The Banting Research Foundation was established in 1925 in honour of Frederick Banting, who as a young researcher with a bright idea was granted the resources necessary to perform experiments that led to the Nobel-prize winning discovery of insulin.
We believe that all talented young investigators should have access to the financial support that encourages bold new discoveries. To ensure that no such opportunities are lost, we identify young Canadian researchers with limited resources who demonstrate excellence and creativity in health and biomedical science and provide them with Discovery Awards.
Since inception, we have supported 1354 young health and biomedical researchers across Canada (totaling $8 million) through our annual Discovery Award Program. Our Discovery Award Program provides research grants valued at $25,000 to the highest ranked applicants in an annual peer-reviewed competition.
Our alumni have gone on to secure major research funding, made outstanding discoveries, and have emerged as Canada’s leaders and luminaries in medical science. See how our alumni have impacted health and biomedical science across Canada and internationally.
We are a registered charity, governed by a Board of Trustees from academic, corporate, and public sector communities.
Frederick G. Banting and Charles H. Best discovered insulin at the University of Toronto in 1921, with very little financial support. The Nobel Prize for the discovery of insulin was awarded to Banting and J.J.R. Macleod in 1923 and placed Toronto and Canada on the world map for bringing life-saving relief to the multitude of sufferers from diabetes. Leaders of academia at the University of Toronto and private sector recognized this magnificent advance and established The Banting Research Foundation in 1925 to support the ongoing research of Banting and other Canadian scientists.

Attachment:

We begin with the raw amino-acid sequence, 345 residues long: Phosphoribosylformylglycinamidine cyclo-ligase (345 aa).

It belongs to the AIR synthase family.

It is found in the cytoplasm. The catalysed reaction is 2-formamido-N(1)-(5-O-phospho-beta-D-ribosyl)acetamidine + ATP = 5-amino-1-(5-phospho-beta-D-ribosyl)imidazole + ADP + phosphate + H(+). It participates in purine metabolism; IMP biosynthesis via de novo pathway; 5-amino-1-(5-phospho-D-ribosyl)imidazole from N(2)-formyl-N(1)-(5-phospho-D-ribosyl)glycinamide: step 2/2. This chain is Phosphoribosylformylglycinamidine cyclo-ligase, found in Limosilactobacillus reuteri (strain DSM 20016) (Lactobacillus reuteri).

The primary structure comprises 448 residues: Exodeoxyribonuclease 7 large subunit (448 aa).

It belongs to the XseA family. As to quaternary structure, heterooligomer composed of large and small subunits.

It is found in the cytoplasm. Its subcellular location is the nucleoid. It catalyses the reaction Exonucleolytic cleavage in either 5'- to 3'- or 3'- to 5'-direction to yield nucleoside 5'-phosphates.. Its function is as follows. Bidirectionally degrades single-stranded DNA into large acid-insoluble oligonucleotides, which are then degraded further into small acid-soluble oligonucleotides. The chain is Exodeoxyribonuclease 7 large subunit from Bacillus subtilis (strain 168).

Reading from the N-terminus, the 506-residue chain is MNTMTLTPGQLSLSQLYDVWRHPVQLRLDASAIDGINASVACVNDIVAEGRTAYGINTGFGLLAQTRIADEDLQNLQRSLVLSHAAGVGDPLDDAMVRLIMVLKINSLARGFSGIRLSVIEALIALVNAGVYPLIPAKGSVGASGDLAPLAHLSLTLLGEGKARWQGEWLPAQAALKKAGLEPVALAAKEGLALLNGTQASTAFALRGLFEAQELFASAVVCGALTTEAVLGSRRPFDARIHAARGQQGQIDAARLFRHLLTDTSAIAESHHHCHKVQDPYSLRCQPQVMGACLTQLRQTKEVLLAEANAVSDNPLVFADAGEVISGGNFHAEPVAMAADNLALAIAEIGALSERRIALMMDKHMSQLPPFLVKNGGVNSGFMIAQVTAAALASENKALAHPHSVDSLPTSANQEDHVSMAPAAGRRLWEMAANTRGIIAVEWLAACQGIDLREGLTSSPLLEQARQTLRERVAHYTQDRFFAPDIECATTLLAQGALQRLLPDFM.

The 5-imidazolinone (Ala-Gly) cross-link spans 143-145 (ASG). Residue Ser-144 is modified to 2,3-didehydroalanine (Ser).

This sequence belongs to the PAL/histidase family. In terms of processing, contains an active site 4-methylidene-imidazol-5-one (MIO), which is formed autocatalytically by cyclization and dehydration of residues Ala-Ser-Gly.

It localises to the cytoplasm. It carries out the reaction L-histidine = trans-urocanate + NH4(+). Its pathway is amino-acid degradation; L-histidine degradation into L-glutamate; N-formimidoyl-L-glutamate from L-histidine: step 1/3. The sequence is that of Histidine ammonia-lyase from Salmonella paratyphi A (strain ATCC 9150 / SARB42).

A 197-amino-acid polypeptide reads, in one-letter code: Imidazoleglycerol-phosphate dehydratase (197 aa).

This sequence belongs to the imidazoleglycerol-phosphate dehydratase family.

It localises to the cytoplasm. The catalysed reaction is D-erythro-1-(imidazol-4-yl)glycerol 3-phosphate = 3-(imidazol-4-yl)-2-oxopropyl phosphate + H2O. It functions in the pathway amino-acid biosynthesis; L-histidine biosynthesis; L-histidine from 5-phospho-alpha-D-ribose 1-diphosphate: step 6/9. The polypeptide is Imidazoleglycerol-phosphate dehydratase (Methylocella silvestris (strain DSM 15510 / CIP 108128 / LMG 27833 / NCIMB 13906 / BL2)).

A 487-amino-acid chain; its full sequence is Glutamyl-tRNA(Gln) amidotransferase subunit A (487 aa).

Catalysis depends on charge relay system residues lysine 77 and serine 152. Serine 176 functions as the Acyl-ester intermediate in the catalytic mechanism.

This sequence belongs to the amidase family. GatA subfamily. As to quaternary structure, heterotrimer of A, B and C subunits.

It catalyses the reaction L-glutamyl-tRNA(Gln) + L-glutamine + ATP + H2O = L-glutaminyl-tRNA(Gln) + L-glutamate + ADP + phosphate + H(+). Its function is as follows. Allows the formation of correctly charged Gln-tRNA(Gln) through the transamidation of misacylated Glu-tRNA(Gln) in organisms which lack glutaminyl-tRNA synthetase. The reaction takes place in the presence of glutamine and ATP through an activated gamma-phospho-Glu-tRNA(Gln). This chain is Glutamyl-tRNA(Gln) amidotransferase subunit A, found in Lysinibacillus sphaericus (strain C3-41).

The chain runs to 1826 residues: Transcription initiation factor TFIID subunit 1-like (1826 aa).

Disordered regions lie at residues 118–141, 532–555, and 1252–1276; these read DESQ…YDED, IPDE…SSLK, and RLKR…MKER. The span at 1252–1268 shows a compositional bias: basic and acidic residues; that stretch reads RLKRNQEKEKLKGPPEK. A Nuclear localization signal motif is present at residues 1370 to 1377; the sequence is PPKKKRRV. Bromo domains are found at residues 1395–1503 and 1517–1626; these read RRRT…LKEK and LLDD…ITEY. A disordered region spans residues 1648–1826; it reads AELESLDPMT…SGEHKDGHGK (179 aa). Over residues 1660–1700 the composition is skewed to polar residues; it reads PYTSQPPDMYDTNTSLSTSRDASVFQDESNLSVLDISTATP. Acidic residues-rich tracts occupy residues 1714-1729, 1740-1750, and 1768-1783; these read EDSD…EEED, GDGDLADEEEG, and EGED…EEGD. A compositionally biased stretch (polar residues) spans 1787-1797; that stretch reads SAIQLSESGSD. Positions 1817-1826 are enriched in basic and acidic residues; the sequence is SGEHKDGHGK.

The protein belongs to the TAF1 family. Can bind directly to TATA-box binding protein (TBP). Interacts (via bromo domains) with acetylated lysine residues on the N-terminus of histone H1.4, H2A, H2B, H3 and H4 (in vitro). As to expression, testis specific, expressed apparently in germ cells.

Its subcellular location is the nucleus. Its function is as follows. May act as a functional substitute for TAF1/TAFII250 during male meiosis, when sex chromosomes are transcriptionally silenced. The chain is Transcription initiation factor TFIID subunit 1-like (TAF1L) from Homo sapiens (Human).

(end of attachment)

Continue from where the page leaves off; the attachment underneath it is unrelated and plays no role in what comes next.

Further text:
The first fundraising campaign, led by Sir William Mulock, then Chancellor of the University of Toronto, raised nearly half a million dollars, a considerable sum at the time, from individual and corporate donations. A bequest in 1948 from the estate of Kate E. Taylor of Toronto added to the endowment, now worth $4.6million.
From its inception, the intent was to create a fund for researchers with “good ideas but no money”, as was the situation for Banting when he approached his Department Chair, J.J.R. Macleod, in 1921 with a request for facilities and resources to pursue his ideas about insulin. The Foundation continues that tradition by investing in researchers who present a project which demonstrates high scientific and discovery merit, and whose research funding is limited.
The Banting Research Foundation was the first and virtually the only organization funding medical research in Canada until 1938 when the National Research Council included medical research in its funding programs and long before the Medical Research Council was established.